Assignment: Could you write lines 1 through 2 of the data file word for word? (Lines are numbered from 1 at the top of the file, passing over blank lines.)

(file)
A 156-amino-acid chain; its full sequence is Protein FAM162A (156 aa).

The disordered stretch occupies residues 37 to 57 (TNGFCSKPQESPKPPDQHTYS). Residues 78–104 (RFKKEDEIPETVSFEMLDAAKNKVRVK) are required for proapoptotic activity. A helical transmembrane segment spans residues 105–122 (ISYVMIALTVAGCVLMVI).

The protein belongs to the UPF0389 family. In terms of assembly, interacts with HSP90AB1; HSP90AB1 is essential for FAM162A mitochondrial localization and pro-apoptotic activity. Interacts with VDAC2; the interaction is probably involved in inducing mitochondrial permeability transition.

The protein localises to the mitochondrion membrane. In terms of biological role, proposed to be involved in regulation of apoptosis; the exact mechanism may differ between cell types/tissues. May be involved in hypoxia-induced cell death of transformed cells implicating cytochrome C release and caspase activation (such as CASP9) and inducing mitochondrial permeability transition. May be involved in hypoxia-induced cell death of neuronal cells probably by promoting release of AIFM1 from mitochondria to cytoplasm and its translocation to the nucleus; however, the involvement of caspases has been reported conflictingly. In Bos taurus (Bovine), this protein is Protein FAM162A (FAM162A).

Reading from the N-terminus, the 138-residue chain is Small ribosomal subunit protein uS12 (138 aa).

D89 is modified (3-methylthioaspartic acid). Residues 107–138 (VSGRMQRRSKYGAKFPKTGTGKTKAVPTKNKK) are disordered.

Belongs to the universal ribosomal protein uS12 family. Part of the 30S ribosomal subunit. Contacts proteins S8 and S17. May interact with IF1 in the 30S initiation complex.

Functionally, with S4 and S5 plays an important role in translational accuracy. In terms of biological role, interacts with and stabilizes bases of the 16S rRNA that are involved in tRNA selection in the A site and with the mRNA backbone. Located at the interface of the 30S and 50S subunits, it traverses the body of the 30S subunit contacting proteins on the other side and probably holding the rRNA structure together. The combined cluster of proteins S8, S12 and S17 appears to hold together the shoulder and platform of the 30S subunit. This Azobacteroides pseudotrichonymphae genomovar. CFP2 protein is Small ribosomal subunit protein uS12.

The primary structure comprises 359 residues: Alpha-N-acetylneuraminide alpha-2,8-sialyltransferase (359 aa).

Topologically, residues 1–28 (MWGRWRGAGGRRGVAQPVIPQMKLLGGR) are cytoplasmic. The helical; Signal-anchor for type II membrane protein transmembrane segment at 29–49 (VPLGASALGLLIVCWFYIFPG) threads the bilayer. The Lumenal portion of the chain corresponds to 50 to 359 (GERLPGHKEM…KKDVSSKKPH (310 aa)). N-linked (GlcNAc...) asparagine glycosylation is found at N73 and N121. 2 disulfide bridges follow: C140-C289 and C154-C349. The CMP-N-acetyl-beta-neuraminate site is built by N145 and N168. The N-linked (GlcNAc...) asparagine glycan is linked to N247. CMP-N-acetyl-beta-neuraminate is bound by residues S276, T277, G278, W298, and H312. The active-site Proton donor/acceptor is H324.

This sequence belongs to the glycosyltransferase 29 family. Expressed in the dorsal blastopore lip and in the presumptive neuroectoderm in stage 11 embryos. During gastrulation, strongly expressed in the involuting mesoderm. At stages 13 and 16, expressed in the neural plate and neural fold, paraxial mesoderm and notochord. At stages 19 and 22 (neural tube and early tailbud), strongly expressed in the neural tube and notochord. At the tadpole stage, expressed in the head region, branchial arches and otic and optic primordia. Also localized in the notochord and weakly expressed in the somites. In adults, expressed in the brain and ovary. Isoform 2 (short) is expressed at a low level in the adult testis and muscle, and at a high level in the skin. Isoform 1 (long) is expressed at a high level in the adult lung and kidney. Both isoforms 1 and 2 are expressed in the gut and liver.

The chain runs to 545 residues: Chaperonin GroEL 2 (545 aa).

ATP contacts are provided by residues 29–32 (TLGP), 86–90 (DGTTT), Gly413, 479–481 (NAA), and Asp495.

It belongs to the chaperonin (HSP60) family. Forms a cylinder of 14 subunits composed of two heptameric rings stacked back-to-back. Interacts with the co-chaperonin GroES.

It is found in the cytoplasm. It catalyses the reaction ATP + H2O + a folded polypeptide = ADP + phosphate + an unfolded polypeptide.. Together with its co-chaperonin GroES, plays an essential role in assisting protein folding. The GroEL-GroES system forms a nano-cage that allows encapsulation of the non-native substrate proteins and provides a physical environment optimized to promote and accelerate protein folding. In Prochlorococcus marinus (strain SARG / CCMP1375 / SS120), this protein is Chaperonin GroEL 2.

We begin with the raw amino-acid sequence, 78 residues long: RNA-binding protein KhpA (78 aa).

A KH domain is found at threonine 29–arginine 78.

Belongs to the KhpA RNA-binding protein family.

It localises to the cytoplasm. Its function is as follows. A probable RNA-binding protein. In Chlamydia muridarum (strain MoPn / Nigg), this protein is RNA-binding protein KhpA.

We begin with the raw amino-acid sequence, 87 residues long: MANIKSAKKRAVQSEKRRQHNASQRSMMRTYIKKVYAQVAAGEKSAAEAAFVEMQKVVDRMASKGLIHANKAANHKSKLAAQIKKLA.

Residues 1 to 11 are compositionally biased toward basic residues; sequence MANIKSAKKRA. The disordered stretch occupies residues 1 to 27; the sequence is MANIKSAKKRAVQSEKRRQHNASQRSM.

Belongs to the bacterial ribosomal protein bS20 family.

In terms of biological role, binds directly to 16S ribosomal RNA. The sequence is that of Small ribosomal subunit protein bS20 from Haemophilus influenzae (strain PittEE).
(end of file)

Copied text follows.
A 156-amino-acid chain; its full sequence is Protein FAM162A (156 aa).

The disordered stretch occupies residues 37 to 57 (TNGFCSKPQESPKPPDQHTYS). Residues 78–104 (RFKKEDEIPETVSFEMLDAAKNKVRVK) are required for proapoptotic activity. A helical transmembrane segment spans residues 105–122 (ISYVMIALTVAGCVLMVI).